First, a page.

I'm not going to figure this one out. And that is perhaps by
design. The word 'fusion' has been applied to forms of jazz, but
I think that it is most apt when referring to Tub Ring.
Alternately luxuriant and playful, and like the grating of your
rotten exhaust pipe on asphalt, Tub Ring never gives you the opportunity
to become too comfortable with their music. Their satiric, cult-like
lyrics suggest that they want you a little on edge, anyway.
In discussing this album with our esteemed EIC, I managed to
equate their music as what might happen if Marilyn Manson had
staged a hostile takeover of Willie Wonka's Chocolate Factory,
and Bad Religion helped them engineer their multi-track
vocals (God only knows where the rest comes from). This is music
for people who wear clown costumes and wield chainsaws. Seriously.
We had a good laugh over that one, especially since the imagery
didn't make a whole lot of sense, but still managed to convey
some sort of terrifying vision.
Zoo Hypothesis has as its central theme the idea that
the earth was seeded by aliens several thousand years ago, and
that we are the result of said experiment. This, and the disturbing
imagery of man's evolution and eventual suicide printed on the
back of the CD cover, immediately made me think of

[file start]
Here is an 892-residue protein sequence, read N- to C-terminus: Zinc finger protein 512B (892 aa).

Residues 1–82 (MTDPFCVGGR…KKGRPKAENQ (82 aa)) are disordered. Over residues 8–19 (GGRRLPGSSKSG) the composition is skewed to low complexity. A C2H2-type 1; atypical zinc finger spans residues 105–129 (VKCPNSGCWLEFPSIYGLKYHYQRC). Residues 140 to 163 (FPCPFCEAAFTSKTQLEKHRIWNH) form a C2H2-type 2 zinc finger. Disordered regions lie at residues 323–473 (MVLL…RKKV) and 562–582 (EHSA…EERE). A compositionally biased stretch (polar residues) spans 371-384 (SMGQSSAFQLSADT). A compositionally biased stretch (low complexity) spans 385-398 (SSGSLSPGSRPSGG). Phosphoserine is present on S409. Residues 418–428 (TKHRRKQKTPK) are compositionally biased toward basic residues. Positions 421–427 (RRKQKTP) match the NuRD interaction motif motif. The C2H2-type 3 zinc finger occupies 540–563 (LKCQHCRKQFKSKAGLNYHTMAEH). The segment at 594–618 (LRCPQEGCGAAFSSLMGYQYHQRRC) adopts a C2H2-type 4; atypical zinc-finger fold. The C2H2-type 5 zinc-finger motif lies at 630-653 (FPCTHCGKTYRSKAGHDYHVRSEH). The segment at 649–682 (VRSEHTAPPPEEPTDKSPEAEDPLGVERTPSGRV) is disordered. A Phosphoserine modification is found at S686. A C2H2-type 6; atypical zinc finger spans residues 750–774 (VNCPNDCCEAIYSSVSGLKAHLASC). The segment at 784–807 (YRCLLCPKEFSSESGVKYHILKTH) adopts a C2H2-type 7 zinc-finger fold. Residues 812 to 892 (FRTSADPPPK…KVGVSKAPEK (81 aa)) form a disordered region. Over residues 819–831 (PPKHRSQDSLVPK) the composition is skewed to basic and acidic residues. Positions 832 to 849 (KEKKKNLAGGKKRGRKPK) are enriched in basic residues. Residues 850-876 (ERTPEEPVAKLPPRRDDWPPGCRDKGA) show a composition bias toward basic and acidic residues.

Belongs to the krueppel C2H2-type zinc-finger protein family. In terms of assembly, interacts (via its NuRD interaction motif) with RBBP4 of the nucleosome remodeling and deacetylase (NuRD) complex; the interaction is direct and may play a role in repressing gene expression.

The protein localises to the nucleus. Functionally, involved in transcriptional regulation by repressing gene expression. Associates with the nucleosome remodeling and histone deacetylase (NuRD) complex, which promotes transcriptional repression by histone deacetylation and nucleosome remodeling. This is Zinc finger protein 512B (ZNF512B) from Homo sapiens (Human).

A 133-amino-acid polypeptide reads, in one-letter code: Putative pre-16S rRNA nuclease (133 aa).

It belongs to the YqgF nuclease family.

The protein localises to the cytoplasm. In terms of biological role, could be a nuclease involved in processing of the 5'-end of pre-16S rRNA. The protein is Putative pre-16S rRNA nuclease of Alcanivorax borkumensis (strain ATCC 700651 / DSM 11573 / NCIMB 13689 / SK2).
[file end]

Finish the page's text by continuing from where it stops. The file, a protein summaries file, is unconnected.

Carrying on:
And, there it was, the last track: "Vehicle" which
necessarily recounts the events of the Heaven's Gate cult that
decided one fine day that the arrival of the Kevorkian Deathstar*
(aka Hale Bopp) was as good a reason as any to kill oneself. And
so, Tub Ring comes off not so much as a band, but as a new religious
cult set to scatterbrained music. If you're not one of them, you
will be. Zoo Hypothesis forms the great questions that
ponder our place in the cosmos; our meaning in existence, and
then subsequently answers them in the draconian fashion of cultist
The hard part is trying to figure out who to recommend this
album to. The answer is: I don't know. What I do know is that
I like it more the more I hear it. (Maybe I'm already being
converted?) Their music structure turns on a dime, and is exceptional
in its execution, but not everyone can handle being at the end
of a musical yo-yo; if nothing else, I try to appreciate its
penultimate weirdness. SO, if you want something totally different,
here it is.
Now, where did I put that chainsaw?
* This fine moniker was coined in Nelson Axelrod's indie
1. Tiny, Little
2. Death Of The Robot
3. The Promise Keeper
4. Sharpening The Sticks
5. I Could Never Fall In Love With You
6. One With My Surroundings
8. The Night Watch
9. Dog Doesn't Bite
10. Alexander In Charge
12. The Viking Song
13. We Are The Righteous
14. Return To Me
15. Wealth of Information
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